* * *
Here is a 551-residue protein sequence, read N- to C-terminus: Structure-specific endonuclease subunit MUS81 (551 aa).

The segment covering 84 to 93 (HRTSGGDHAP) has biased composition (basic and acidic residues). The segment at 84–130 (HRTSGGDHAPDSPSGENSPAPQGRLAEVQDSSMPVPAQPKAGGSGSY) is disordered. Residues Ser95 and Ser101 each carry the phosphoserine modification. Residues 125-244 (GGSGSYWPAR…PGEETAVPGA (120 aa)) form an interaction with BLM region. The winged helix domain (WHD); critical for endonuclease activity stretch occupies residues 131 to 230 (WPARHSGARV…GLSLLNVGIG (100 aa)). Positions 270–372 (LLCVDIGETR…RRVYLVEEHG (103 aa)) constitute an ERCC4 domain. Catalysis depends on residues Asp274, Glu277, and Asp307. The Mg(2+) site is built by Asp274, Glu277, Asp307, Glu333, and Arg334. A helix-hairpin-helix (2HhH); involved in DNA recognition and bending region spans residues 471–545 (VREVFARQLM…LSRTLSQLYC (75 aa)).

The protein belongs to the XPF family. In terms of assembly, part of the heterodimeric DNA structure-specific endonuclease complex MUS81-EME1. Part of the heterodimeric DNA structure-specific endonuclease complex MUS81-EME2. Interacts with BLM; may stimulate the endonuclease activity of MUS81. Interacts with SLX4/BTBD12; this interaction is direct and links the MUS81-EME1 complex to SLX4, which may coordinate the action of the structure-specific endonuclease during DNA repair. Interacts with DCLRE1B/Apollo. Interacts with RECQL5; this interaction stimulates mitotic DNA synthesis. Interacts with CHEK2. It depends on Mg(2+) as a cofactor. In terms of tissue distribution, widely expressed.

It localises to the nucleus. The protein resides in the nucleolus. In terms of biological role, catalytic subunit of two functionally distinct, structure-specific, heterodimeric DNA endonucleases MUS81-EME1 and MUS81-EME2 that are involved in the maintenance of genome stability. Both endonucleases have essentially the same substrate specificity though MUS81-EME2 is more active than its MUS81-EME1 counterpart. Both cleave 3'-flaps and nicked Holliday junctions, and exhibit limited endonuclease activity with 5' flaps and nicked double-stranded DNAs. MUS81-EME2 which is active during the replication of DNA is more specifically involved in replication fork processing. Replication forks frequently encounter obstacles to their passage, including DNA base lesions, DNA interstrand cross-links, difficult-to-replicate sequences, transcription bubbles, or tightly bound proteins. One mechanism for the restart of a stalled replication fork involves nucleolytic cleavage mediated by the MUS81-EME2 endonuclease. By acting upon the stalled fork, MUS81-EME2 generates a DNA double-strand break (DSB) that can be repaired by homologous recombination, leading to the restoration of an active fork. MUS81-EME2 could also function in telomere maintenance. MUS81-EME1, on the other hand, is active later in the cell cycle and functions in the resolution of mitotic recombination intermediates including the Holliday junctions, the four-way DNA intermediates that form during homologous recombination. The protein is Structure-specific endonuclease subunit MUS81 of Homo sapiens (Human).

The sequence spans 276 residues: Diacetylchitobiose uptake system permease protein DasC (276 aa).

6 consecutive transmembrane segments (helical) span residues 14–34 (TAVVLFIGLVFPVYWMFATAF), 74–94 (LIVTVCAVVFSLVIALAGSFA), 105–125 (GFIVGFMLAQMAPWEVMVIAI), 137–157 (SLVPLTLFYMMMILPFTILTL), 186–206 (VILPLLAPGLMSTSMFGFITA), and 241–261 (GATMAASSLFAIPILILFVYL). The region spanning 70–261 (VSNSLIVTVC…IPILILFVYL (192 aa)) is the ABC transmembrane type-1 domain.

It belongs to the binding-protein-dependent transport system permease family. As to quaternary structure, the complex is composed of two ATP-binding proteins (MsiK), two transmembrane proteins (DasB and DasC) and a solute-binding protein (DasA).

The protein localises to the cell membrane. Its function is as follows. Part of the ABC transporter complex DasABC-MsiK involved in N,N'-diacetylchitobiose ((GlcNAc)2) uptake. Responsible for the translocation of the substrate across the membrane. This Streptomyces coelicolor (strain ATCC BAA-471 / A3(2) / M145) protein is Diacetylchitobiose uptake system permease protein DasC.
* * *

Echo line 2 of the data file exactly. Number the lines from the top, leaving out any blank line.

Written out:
The segment covering 84 to 93 (HRTSGGDHAP) has biased composition (basic and acidic residues). The segment at 84–130 (HRTSGGDHAPDSPSGENSPAPQGRLAEVQDSSMPVPAQPKAGGSGSY) is disordered. Residues Ser95 and Ser101 each carry the phosphoserine modification. Residues 125-244 (GGSGSYWPAR…PGEETAVPGA (120 aa)) form an interaction with BLM region. The winged helix domain (WHD); critical for endonuclease activity stretch occupies residues 131 to 230 (WPARHSGARV…GLSLLNVGIG (100 aa)). Positions 270–372 (LLCVDIGETR…RRVYLVEEHG (103 aa)) constitute an ERCC4 domain. Catalysis depends on residues Asp274, Glu277, and Asp307. The Mg(2+) site is built by Asp274, Glu277, Asp307, Glu333, and Arg334. A helix-hairpin-helix (2HhH); involved in DNA recognition and bending region spans residues 471–545 (VREVFARQLM…LSRTLSQLYC (75 aa)).